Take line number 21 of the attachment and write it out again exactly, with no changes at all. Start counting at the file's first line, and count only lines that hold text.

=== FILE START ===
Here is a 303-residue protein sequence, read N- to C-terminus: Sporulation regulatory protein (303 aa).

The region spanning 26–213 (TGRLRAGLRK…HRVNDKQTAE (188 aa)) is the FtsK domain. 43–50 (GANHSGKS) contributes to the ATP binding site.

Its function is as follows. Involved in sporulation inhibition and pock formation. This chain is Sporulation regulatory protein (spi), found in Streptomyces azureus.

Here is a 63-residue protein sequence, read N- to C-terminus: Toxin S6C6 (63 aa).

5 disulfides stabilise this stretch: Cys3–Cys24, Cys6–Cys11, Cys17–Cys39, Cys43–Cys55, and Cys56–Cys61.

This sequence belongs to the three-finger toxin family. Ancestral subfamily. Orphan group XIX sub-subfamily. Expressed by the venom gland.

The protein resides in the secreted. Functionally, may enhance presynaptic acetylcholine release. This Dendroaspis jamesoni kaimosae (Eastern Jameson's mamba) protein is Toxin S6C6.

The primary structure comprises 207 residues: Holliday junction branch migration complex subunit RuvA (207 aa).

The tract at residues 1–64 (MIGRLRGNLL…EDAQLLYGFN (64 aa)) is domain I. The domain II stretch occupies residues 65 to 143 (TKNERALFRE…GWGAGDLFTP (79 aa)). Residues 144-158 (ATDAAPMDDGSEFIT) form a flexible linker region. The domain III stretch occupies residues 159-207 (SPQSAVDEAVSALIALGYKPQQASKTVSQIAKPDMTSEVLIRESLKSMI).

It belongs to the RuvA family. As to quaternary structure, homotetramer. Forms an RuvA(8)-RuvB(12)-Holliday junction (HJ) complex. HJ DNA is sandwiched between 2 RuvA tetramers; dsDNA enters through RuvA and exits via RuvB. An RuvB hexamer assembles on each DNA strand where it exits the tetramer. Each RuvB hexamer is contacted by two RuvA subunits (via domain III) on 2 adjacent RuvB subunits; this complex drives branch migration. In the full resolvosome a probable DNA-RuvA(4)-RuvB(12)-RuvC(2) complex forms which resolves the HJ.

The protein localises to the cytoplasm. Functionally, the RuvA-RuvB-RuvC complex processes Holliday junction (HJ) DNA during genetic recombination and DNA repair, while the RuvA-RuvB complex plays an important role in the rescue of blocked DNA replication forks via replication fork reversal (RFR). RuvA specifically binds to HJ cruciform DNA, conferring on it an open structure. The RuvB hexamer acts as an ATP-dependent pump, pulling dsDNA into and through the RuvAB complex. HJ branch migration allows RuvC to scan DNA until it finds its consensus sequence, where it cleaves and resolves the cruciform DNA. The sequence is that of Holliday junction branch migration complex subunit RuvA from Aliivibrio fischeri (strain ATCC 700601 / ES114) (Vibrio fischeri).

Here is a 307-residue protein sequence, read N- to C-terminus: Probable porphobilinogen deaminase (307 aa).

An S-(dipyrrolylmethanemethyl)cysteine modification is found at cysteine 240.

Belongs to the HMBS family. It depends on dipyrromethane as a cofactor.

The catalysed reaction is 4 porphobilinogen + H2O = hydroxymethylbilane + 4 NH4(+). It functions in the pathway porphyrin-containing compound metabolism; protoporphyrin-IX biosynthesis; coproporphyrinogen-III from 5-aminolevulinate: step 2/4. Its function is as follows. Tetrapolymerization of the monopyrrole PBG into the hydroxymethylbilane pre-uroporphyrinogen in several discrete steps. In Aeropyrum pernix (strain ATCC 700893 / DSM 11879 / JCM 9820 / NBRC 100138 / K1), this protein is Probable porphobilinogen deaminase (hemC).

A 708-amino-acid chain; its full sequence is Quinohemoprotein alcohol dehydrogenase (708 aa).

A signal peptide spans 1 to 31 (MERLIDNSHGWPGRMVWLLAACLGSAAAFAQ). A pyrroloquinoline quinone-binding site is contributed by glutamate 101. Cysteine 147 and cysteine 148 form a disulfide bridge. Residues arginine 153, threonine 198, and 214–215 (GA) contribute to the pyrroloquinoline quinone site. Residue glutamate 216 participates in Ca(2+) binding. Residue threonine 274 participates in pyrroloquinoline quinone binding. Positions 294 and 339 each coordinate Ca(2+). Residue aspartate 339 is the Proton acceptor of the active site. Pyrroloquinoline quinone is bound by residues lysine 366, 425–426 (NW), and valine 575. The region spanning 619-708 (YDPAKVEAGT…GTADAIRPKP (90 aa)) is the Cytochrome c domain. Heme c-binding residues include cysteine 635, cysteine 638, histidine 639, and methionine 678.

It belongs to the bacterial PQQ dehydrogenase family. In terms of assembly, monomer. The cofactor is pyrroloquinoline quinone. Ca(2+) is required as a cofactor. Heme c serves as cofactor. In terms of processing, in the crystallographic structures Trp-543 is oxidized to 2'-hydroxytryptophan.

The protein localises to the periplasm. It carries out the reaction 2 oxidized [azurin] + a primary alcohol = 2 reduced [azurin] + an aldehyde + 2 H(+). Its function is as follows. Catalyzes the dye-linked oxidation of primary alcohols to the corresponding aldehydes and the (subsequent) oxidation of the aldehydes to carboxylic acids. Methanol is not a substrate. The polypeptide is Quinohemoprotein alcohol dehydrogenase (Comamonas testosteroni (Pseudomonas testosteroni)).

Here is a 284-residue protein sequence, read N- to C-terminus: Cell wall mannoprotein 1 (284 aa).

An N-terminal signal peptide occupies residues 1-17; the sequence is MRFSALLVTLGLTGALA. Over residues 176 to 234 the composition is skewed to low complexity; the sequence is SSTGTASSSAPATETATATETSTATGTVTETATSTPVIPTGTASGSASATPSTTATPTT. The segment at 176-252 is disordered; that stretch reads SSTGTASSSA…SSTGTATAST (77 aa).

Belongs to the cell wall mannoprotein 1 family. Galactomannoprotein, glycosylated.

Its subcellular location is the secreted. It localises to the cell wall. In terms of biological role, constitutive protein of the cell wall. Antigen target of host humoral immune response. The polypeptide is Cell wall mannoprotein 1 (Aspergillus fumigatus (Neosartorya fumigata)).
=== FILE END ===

An N-terminal signal peptide occupies residues 1-17; the sequence is MRFSALLVTLGLTGALA. Over residues 176 to 234 the composition is skewed to low complexity; the sequence is SSTGTASSSAPATETATATETSTATGTVTETATSTPVIPTGTASGSASATPSTTATPTT. The segment at 176-252 is disordered; that stretch reads SSTGTASSSA…SSTGTATAST (77 aa).